Granting the association's claim for reimbursement, the court determined that the Langleys were financially responsible for the repair and maintenance of their unit. The court ruled that the terms of the condominium's declaration and the association's bylaws placed a burden on the Langleys to "provide for liability insurance for protection against claims originating from the interior of the unit." Furthermore, Virginia law places a duty on the condominium owner to maintain, repair, and restore the unit, and an additional duty to pay the deductible if the cause of the damage originated in the owner's unit, regardless of whether the owner was negligent.

Even though the Langleys argued that the association's bylaws required the association to obtain insurance, "[t]he financial responsibility to maintain and repair individual units is not abrogated by the insurance provisions of the by-laws." And while the bylaws set forth insurance requirements on the association, they further provided that owners are required to promptly perform "all maintenance and repair work within his own unit…and shall be expressly responsible for the damages and liabilities that his failure to do so may engender." Since neither the governing documents nor Virginia statues alter the requirement that the owner is financially responsible for the maintenance and repair of the unit, the responsibility remains with the Langleys.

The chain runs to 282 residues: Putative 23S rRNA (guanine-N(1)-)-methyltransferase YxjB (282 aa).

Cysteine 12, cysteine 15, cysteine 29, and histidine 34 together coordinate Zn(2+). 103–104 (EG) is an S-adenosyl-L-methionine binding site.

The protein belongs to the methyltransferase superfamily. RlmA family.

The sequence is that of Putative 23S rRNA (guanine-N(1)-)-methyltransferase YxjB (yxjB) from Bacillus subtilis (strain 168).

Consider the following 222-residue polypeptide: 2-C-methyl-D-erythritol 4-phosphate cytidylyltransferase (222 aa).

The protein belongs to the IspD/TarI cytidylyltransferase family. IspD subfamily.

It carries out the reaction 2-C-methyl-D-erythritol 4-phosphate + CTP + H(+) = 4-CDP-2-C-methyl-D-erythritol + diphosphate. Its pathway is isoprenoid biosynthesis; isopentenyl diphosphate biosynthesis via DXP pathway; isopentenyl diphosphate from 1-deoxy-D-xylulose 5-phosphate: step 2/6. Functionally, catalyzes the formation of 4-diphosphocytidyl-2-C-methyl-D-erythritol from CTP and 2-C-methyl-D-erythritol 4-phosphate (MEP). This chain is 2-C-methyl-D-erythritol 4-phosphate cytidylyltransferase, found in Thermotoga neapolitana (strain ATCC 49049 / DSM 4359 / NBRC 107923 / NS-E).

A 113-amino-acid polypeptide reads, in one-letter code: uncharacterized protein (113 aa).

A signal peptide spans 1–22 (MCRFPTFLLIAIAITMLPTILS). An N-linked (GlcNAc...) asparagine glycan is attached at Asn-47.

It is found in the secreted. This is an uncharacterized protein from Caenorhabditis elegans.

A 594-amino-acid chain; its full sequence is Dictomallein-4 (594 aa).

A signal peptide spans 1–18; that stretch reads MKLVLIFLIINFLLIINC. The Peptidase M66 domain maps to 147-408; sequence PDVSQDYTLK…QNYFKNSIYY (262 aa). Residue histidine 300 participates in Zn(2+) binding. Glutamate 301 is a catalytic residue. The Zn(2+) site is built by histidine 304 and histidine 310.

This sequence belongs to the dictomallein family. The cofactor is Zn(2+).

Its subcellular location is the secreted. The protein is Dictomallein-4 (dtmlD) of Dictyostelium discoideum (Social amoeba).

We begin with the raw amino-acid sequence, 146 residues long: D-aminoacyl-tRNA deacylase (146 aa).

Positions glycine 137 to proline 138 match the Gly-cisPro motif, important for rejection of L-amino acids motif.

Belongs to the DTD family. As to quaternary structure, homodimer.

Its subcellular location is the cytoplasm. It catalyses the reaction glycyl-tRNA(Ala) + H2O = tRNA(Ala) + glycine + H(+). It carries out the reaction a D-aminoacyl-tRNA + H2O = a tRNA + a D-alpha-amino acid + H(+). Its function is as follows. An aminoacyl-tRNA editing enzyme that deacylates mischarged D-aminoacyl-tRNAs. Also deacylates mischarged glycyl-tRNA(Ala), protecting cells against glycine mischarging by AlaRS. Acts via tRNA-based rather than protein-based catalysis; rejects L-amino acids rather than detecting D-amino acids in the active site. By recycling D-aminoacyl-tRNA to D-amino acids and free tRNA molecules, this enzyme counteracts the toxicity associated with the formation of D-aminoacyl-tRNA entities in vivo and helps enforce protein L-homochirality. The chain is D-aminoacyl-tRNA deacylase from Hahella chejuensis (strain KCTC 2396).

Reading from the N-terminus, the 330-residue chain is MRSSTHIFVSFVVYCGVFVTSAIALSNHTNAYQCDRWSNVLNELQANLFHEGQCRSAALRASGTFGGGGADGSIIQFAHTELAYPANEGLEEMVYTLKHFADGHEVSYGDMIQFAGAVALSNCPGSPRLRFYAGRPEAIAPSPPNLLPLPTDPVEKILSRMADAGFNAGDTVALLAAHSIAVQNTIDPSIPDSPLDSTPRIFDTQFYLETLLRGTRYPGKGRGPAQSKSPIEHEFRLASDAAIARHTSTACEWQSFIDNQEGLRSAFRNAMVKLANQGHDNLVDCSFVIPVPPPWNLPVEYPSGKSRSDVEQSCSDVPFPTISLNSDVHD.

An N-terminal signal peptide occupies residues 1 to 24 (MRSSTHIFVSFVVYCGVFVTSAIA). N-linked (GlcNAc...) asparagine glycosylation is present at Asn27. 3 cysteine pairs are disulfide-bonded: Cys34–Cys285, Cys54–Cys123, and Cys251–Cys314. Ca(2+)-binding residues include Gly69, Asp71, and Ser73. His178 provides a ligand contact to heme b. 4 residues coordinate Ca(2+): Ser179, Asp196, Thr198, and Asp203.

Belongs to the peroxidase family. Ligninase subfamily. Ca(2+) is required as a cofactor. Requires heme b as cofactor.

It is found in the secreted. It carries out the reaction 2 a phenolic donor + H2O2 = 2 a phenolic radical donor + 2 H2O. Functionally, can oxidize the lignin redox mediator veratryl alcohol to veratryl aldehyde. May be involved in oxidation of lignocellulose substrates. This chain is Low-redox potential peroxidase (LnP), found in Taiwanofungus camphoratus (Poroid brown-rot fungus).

In the view of the court, the association met its duty to obtain insurance "to the extent available."  According to the minutes of the association, the $25,000 deductible was the best available insurance.  Because the responsibility for repair was with the Langleys and the amount of the repair was under the deductible amount, the expense falls on the Langleys.

©2005 Community Associations Institute. All rights reserved. Reproduction and redistribution by CAI members or nonmembers are strictly prohibited.  

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Association May Levy Annual Assessments to Fund Capital Improvements
Graoch Associates #73 Partnership v. Lakeview Estates Lake Association Inc., Nos. 2003-CA-001495-MR and 2003-CA-001793-MR, Ken. App. Ct., Dec. 10, 2004

Assessments/Association Operations: A Kentucky court upheld a trial court's finding that an association has the discretion to use annual assessments, special assessments, or any combination of the two to make capital improvements to subdivision common areas.